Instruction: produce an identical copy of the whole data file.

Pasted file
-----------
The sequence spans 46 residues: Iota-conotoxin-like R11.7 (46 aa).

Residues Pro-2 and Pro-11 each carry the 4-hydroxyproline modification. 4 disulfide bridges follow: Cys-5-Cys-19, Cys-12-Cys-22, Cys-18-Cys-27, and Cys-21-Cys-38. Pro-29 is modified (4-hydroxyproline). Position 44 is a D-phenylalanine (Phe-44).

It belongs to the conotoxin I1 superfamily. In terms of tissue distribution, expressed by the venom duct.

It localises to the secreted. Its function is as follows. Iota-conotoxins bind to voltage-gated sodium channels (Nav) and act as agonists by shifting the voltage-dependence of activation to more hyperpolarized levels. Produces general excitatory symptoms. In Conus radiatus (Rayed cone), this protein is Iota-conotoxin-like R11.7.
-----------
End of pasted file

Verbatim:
The sequence spans 46 residues: Iota-conotoxin-like R11.7 (46 aa).

Residues Pro-2 and Pro-11 each carry the 4-hydroxyproline modification. 4 disulfide bridges follow: Cys-5-Cys-19, Cys-12-Cys-22, Cys-18-Cys-27, and Cys-21-Cys-38. Pro-29 is modified (4-hydroxyproline). Position 44 is a D-phenylalanine (Phe-44).

It belongs to the conotoxin I1 superfamily. In terms of tissue distribution, expressed by the venom duct.

It localises to the secreted. Its function is as follows. Iota-conotoxins bind to voltage-gated sodium channels (Nav) and act as agonists by shifting the voltage-dependence of activation to more hyperpolarized levels. Produces general excitatory symptoms. In Conus radiatus (Rayed cone), this protein is Iota-conotoxin-like R11.7.